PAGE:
On the Ground or in the Air: GIS for Aviation – ESRI

31 August 2006 (Last Updated August 31st, 2006 18:30)

Geographic Information Systems (GIS) are increasingly being implemented by airport operators.

On the Ground or in the Air: GIS for Aviation – ESRI
AIROBS is an ArcGIS-based application that facilitates the mapping,tracking and management of airfield obstructions at military and civilian airfields. (Courtesy of CH2M Hill)

Airport operators today face unprecedented challenges to provide greater safety and security for their passengers, while still efficiently managing their facilities.

Modern airports are finding an integrated geographic information system (GIS) can help them to better manage both air- and ground-side operations.

IN THE AIR

Flight Tracking - commercial airlines and air traffic control regulators use GIS for airspace planning and routing applications, integrated flight monitoring, and real time flight tracking.

These applications facilitate greater airspace efficiencies, and support a number of security and public information programs, including noise monitoring and real time flight arrival information.

Three Dimensional Analysis - Recent enhancements to three-dimensional GIS allow more advanced airspace modeling applications to be combined with geographic information from the surrounding communities, such as land use, building heights and modified terrain around the airport. These applications provide a better common operational picture around modern airports, and are used for security vulnerability, obstruction analysis and land use permitting.

Navigation - numerous aviation administrations have discovered the benefits of PLTS for ArcGIS: a database driven aeronautical solution used to create Enroute charts for navigation. Because all the critical information is stored in the database, updates are easily made and seamlessly incorporated into the navigational charts.

ON THE GROUND

Modern airports are some of the most intensively used facilities around, and must remain at a high level of performance at all times of the year, sometimes under trying circumstances. To meet these challenges, airport managers are turning to GIS technology to support their efforts in planning, operations, maintenance, and security by adding spatial information and modeling capabilities.

GIS provides them with unique information and analytical power not available in other information systems. And most important of all, a comprehensive GIS can support a wide array of airport missions.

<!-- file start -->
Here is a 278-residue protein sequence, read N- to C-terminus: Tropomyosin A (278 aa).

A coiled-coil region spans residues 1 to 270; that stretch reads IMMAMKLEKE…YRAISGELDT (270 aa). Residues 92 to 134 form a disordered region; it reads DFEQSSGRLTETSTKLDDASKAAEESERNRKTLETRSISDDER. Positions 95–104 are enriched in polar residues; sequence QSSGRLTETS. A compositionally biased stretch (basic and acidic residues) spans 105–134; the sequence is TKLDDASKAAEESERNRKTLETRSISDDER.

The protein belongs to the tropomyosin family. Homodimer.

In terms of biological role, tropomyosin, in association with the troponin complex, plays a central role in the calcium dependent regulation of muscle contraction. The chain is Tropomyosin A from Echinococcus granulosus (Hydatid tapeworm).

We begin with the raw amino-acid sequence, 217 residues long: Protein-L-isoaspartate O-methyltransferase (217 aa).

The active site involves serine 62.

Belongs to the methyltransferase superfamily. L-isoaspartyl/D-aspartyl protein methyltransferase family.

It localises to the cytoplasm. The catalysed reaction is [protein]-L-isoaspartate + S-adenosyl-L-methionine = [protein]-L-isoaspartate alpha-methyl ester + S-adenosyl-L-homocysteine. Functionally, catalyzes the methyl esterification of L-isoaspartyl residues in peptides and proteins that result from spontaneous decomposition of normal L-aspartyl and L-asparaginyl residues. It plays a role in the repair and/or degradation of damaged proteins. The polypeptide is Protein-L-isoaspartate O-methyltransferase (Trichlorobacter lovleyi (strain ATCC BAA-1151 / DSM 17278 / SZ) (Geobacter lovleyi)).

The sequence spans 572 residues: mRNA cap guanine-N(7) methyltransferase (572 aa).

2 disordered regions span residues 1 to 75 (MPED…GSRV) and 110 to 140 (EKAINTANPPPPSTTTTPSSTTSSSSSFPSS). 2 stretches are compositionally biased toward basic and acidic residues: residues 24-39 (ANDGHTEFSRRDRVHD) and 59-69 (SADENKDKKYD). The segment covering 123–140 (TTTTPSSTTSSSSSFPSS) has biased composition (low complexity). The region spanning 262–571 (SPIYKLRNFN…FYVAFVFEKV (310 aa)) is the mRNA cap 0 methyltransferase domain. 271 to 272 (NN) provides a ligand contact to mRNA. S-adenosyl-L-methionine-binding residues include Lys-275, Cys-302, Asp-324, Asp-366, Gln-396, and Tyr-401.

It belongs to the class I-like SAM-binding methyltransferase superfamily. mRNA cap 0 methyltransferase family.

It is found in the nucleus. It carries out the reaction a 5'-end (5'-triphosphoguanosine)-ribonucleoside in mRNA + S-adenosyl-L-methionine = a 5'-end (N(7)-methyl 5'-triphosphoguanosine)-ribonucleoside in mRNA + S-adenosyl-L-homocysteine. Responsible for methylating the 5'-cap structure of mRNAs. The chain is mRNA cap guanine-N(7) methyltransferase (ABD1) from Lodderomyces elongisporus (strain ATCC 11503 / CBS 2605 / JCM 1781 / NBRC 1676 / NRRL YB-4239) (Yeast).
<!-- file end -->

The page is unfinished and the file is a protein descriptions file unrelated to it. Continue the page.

Planning and Design - many engineering firms have adopted GIS as a tool for expansion studies and design reviews. Using mapping data from the local community, such as ground access, neighborhood constraints and environmental sensitivities, can significantly reduce the time spent analyzing significant land use issues, particularly for expansions of land locked facilities in large, densely populated urban areas.

GIS software can now provide a greater level of interoperability with other key software tools such as Computer Aided Design (CAD) systems and relational database management systems, allowing airport managers to better integrate their information technology environment. Users can now bring information captured in digital aerial photographs, environmental and design data into the same environment for analysis and planning.

Operations - significant growth in traffic has left many airport properties severely constrained for space. Airport managers must carefully balance security concerns with increasing revenue requirements. GIS can be integrated with property management applications, and used to effectively manage competing needs for revenue-generating facilities and readjust facilities for the ever-changing needs of their tenants.

Maintenance - airports have discovered the value of GIS in a modern maintenance management system. From pavement and runway lighting systems, to terminal side facilities, GIS can provide a powerful graphical component to the maintenance of an airport's critical infrastructure.

Security - the security needs of airports have been significantly revised in recent years. GIS provides a powerful analytic capability for understanding vulnerability in existing facilities, and a way to integrate disparate security information into a single command environment. Airports have discovered that GIS is an integral part of a well designed security infrastructure, from perimeter control to terminal side access control and monitoring.

For these and many more reasons, discover how GIS software can play a pivotal role in your aviation information management strategy. Discover ESRI® ArcGIS®.